Work Perk (Food!)

Also Titled, “That time I took a cooking class at Sur La Table”

Cooking at Sur La Table

Yes! It’s true! There is a gigantic kitchen in the back of our store where certified chefs teach classes almost daily. A few weeks ago Doug and I were invited to take part in the Szechuan cooking class!

Now, I love Chinese food but have always been really mystified when it comes to preparing it. In this class we made a peanut glass noodle dish, spicy stir-fried eggplant, hot and sour soup, and pork potstickers. Everything was incredibly delicious!

Szechuan Cooking

I don’t think I will be cooking a lot of Chinese food from scratch at home though, because all the recipes required just a few tablespoons of like six or more different kinds of vinegar, oil, paste, etc. That’s a lot to keep on hand if you’re going to be using them in small doses! I did learn some useful tips like adding sugar and/or vinegar to counteract something too spicy.

The most exciting part for me was folding the potstickers shut. Doug actually got really good at crimping the edges like the potstickers you might buy in the freezer section. I was less successful, and just made sure to seal them shut smoothly (photo above). Making potstickers did seem like something I would be able to make at home sometime!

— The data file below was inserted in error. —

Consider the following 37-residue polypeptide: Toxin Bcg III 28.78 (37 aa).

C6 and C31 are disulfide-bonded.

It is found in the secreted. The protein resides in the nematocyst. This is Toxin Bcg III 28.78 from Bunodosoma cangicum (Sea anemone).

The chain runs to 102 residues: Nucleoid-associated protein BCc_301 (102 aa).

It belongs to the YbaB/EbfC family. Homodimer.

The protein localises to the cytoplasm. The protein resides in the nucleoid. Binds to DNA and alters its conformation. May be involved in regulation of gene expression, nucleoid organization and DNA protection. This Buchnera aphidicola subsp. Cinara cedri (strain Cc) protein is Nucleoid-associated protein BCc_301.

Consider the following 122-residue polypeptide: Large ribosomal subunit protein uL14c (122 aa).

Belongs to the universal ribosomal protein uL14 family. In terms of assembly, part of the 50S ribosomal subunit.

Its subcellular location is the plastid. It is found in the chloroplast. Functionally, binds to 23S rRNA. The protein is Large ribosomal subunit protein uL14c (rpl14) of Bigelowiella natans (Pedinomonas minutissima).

Here’s the part where I make this post relevant to you. Taking a cooking class like this was so fun! I think that it would make an awesome date or an awesome Christmas gift, if you have a friend that likes to cook. I appreciated learning more about a cuisine that I generally do not make at home.

Check out a list of Sur La Table locations, or for my readers in Kansas, call Apron Strings in Hutchinson and ask if they have any info on their cooking classes! Many smaller kitchen stores (non-chains) have classes so make sure to ask!

[And no, although I do work part-time at SLT, I am not getting paid to write this post. I just felt like it :) ]


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Staci blogs about travel at

4 thoughts on “Work Perk (Food!)”

  1. One of our favorite styles of cooking is Chinese. Yes, it frequently involves multiple ingredients added to each recipe, but because we also often do Japanese and Thai, in the end it’s actually MORE cost efffective for us! The three styles frequently use the same ingredients in different concentrations and combinations, so you go through them at a reasonable rate instead of buying a specialty item you use twice and then slowly expires in your fridge or cupboard. And you get to make fun meals! But, if you don’t plan on having at least one meal a week in one of those cooking styles, it may not be worth it. For us, that’s Indian cooking…so many spices and ingrdients!!

    1. Yum, that sounds good. For now, I guess I’ll stick with cooking mostly Italian/Mediterranean food and keep on buying my Chinese sauces pre-bottled from “Trader Ming” ;)

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